Just keep in mind that if you park on the street and someone parks close to the back of you, you may struggle to open the boot - along with swinging open the wrong direction (the opening side should be closest to the kerb, but it’s on the traffic side!), the rearmost door is quite big.
Still, the interior has seen perhaps the most important changes, both in terms of aesthetics and usability. Its interior dimensions are impressive, as you'll see in the interior images below.
Nissan refers to its X-Trail as the "Swiss-army knife of our range - the one-size-fits-all, family proof car", and so expect a useable, versatile cabin irrespective of whether you opt for a five or seven seater.
All trim levels offer two up-front cupholders and room for bottles in the doors, along with a USB connection and a 12 volt charge point in the centre console, and a second power source in the centre bin. The dials in the driver's binnacle are analogue, but they're separated by a digital screen that displays all the usual trip data.
The backseat (or second row) is hugely spacious for human-sized riders, even if you opt to go three across. But the aircon vents have no temperature controls and there's no power or USB connections points on offer. There is, however, room in the doors for bottles, and two extra cupholders hidden in the pull down divider that separates the rear seats.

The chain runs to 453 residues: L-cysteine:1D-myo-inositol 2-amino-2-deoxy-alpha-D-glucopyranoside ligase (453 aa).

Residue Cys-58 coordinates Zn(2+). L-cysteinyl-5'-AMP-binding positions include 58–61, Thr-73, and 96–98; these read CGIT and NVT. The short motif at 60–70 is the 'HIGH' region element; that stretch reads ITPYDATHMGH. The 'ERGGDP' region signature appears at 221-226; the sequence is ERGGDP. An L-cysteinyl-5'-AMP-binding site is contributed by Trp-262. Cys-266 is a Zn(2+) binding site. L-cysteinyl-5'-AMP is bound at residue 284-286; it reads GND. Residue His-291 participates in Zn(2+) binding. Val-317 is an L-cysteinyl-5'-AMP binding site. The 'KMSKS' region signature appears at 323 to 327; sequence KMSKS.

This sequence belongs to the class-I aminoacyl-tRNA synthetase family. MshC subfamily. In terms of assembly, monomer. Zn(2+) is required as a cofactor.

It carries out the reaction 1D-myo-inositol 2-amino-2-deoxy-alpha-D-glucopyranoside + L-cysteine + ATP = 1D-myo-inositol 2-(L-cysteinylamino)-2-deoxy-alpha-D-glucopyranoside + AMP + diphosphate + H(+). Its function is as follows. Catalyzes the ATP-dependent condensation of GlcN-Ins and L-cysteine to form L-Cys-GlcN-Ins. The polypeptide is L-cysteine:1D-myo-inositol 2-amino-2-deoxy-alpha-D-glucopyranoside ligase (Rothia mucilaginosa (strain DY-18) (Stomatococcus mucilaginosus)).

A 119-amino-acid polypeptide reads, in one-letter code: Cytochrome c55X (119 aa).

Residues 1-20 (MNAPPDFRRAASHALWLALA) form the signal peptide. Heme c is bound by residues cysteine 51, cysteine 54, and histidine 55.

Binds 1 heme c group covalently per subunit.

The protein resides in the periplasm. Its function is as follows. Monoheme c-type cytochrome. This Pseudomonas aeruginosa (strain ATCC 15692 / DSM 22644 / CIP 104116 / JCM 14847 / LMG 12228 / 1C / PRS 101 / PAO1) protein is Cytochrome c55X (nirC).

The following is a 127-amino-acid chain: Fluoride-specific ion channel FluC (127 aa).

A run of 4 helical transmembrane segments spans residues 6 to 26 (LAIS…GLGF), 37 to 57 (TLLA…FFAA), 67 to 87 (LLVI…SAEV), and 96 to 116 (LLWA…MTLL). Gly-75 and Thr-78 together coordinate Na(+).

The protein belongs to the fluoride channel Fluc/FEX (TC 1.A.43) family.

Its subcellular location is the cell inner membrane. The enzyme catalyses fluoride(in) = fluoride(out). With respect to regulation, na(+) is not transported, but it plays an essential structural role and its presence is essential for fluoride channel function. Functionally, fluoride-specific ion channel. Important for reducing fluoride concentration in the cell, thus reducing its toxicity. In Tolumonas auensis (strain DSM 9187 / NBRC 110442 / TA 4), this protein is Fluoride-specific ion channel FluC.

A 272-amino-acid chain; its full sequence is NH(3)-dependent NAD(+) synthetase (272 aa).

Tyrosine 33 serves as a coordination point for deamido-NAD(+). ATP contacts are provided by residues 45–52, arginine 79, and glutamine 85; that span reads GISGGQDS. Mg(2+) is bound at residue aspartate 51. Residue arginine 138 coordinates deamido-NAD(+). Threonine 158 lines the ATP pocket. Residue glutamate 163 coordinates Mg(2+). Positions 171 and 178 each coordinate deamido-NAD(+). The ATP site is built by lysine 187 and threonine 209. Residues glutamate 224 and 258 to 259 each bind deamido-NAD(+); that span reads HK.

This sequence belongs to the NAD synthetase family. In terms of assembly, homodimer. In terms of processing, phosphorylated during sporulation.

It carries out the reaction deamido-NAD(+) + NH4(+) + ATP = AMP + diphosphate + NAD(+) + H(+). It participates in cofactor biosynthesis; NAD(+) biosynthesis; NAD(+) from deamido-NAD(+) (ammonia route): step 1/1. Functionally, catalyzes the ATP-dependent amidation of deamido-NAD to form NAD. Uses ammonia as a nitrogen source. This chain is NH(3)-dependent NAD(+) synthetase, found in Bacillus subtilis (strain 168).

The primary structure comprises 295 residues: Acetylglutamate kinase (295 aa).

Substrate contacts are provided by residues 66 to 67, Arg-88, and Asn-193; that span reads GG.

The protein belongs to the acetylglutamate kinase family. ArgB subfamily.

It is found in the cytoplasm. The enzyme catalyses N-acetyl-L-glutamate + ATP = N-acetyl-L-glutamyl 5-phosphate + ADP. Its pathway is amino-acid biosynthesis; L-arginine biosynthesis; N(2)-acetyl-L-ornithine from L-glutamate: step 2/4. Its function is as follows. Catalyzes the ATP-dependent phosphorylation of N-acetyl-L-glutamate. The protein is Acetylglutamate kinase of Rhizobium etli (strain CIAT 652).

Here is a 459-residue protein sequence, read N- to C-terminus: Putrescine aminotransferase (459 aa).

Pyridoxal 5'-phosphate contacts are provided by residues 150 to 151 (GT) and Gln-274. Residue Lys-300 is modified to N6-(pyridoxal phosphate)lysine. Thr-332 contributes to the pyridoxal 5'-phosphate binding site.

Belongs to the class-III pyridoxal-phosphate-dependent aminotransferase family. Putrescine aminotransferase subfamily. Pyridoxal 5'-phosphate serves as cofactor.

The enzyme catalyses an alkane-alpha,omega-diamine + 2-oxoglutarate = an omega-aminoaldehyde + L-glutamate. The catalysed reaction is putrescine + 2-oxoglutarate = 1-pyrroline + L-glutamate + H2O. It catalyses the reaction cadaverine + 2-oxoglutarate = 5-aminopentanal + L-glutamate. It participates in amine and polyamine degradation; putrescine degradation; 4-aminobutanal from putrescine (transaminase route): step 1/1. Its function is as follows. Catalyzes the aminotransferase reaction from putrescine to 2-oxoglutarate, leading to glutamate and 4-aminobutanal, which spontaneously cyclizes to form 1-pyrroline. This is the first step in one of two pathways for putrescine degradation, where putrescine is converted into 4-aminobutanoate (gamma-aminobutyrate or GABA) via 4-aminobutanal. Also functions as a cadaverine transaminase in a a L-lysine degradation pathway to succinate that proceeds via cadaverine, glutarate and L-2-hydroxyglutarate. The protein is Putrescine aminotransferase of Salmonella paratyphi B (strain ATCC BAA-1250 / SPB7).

Things do feel a bit squished in third row for the seven seat models, though, with the back row definitely reserved for children. It's tight in head and legroom, and adults (with the possible exception of Tattoo from Fantasy Island) will find the going tough.
Five seat models offer 565 litres of storage with the second row of seats in place, swelling to 945 litres with the second row folded flat. Opt for a seven seater, and you'll get a paltry 135 litres with all seating rows in place, growing to 445 litres with the third row folded flat, and maxing out at 825 litres with everything flattened.
There is no denying the Ford EcoSport is one of the most practical small SUVs you can buy. After all, it can fit a washing machine in the boot - that was one of the big selling points for Indian buyers, apparently - so storage space, size, luggage capacity and dimensions are all important.